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Hope for musicians with dystonia

KAIST’s neuroscientist and professor, Dr. Daesoo Kim attended the “Conference for Musicians with Dystonia” supported by the World Health Organization (WHO) and the Carnegie Hall concert of legendary pianist João Carlos Martins, who is also a dystonia patient, q es azathioprine to announce his team’s recent advancements toward finding a cure for dystonia.

On November 19, 2022, a “miracle concert” was held in Carnegie Hall. João Carlos Martins was a renowned world-class pianist in the 70s and 80s, but he had to put an end to his musical career due to focal dystonia in his fingers. But in 2020, he began using a bionic glove developed by industrial designer Ubiratã Bizarro Costa and after years of hard work he was back in Carnegie Hall as an 82-year-old man.

During the concert, he conducted the NOVUS NY orchestra in a performance of Bach, and later even played the piano himself. In particular, between his performances, he gave shout-outs to scientists studying dystonia including KAIST Professor Daesoo Kim, asking them to continue working towards curing rare diseases for musicians.

Musician’s dystonia affects 1–3% of musicians around the world and musicians make up approximately 5% of the total number of dystonia patients. Musicians who are no longer able to practice music due to the disease often experience stress and depression, which may even lead to suicide in extreme cases. Musicians are known to be particularly prone to such diseases due to excessive practice regimens, perfectionism, and even genetics.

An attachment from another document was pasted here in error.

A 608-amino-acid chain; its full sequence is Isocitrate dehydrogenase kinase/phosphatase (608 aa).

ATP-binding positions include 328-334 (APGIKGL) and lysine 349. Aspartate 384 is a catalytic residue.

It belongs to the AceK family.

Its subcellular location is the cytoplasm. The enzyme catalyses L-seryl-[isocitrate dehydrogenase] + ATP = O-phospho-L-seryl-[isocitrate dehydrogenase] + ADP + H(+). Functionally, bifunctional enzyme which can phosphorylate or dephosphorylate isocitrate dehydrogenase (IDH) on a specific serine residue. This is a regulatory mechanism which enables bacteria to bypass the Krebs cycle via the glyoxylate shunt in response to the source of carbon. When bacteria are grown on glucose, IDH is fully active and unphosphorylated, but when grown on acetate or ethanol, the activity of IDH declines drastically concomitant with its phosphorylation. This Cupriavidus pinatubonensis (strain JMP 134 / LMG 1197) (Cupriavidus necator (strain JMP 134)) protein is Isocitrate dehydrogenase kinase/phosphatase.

Currently, botulinum toxin (Botox) is used to suppress abnormal muscles, but muscle function suppression ultimately means that the musician is no longer able to play the instrument. João Carlos Martins himself underwent several Botox procedures and three brain surgeries, but saw no therapeutic results. This is why a new treatment was necessary.

Professor Daesoo Kim’s research team at KAIST took note of the fact that abnormal muscle tension is caused by excessive stress, and developed NT-1, a treatment that blocks the development of the symptoms of dystonia from the brain, allowing patients to use their muscles as they normally would. The research team published their findings in Science Advances in 2021, and João Carlos Martins invited Professor Daesoo Kim to the UN conference and his concert after reading this paper.

During the UN conference held the day prior to the Carnegie Hall concert, Dr. Dévora Kestel, Director of the Mental Health and Substance Use at WHO, said, “Although dystonia is not as well-known, it is a common disease around the world, and needs our society’s attention and the devotion of many researchers.” Professor Daesoo Kim said, “NT-1 is a drug that blocks the cause of dystonia in the brain, and will allow musicians to continue practicing music. We aim to attain clinical approval in Korea by 2024.”

NT-1 is currently under development by NeuroTobe, a faculty-led start-up company at KAIST, headed by Professor Daesoo Kim as the CEO. The synthesis of the drug for clinical testing has been successfully completed, and it has shown excellent efficacy and safety through various rounds of animal testing. Unlike Botox, which takes a few days to show its therapeutic effects after receiving the procedure from a hospital, NT-1 shows its therapeutic effects within an hour after taking it. As a so-called “edible Botox,” it is expected to help treat various muscular diseases and ailments.

More information:
Jung Eun Kim et al, Cerebellar 5HT-2A receptor mediates stress-induced onset of dystonia, Science Advances (2021). DOI: 10.1126/sciadv.abb5735

Journal information:
Science Advances

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